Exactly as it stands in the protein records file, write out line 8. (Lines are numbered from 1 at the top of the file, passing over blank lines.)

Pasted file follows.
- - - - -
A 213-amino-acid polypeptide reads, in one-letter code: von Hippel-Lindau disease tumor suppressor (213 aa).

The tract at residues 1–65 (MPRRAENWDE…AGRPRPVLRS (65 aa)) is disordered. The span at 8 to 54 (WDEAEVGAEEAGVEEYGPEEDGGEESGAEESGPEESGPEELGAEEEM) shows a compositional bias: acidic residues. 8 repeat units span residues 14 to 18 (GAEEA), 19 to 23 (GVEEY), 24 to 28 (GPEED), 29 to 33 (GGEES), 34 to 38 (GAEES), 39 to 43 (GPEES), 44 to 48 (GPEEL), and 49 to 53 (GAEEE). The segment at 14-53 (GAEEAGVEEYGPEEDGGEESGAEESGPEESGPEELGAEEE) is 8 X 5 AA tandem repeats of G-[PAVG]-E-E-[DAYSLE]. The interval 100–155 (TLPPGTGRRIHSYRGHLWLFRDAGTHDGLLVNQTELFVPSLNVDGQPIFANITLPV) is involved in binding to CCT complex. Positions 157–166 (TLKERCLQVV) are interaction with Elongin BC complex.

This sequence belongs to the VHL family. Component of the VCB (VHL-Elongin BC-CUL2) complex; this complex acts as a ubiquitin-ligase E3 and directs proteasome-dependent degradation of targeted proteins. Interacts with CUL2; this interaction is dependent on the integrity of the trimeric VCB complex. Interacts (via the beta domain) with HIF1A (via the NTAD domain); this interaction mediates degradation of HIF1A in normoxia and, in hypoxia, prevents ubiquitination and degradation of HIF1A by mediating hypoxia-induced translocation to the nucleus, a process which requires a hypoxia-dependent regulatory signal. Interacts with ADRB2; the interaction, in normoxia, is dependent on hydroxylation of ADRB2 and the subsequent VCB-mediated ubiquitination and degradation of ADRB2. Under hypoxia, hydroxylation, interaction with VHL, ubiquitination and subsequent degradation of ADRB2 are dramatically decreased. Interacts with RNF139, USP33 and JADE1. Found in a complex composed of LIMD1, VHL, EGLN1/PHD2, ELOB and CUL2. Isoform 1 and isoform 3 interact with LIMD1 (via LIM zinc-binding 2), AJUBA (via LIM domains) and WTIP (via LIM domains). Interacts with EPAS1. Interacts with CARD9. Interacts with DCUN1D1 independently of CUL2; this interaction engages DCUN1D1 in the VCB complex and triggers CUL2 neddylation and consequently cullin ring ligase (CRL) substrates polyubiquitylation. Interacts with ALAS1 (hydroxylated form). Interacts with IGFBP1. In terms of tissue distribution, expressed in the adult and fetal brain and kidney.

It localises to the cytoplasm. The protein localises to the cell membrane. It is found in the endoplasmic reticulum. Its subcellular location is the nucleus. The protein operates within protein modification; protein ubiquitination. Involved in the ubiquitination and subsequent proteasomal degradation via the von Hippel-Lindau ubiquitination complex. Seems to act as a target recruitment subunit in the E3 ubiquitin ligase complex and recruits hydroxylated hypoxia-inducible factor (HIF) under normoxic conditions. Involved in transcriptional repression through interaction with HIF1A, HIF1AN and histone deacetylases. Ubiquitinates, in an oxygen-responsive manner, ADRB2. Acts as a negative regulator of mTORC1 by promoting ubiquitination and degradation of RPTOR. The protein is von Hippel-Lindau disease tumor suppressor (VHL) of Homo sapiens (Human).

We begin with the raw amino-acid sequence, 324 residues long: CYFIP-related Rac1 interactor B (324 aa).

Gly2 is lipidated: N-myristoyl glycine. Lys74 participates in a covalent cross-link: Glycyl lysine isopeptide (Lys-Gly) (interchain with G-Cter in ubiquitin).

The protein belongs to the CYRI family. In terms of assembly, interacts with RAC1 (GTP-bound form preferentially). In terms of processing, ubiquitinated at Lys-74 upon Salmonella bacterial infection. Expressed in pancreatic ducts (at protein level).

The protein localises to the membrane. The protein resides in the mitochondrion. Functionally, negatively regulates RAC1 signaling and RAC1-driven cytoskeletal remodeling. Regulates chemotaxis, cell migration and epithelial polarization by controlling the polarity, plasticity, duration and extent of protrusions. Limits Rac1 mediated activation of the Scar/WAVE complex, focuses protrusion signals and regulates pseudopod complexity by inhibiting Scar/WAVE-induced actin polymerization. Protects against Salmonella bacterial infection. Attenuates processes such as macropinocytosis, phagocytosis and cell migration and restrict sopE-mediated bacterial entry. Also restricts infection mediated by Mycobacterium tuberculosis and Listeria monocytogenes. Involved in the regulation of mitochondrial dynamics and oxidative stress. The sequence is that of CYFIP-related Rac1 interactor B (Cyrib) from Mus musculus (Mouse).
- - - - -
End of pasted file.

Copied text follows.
The protein localises to the membrane. The protein resides in the mitochondrion. Functionally, negatively regulates RAC1 signaling and RAC1-driven cytoskeletal remodeling. Regulates chemotaxis, cell migration and epithelial polarization by controlling the polarity, plasticity, duration and extent of protrusions. Limits Rac1 mediated activation of the Scar/WAVE complex, focuses protrusion signals and regulates pseudopod complexity by inhibiting Scar/WAVE-induced actin polymerization. Protects against Salmonella bacterial infection. Attenuates processes such as macropinocytosis, phagocytosis and cell migration and restrict sopE-mediated bacterial entry. Also restricts infection mediated by Mycobacterium tuberculosis and Listeria monocytogenes. Involved in the regulation of mitochondrial dynamics and oxidative stress. The sequence is that of CYFIP-related Rac1 interactor B (Cyrib) from Mus musculus (Mouse).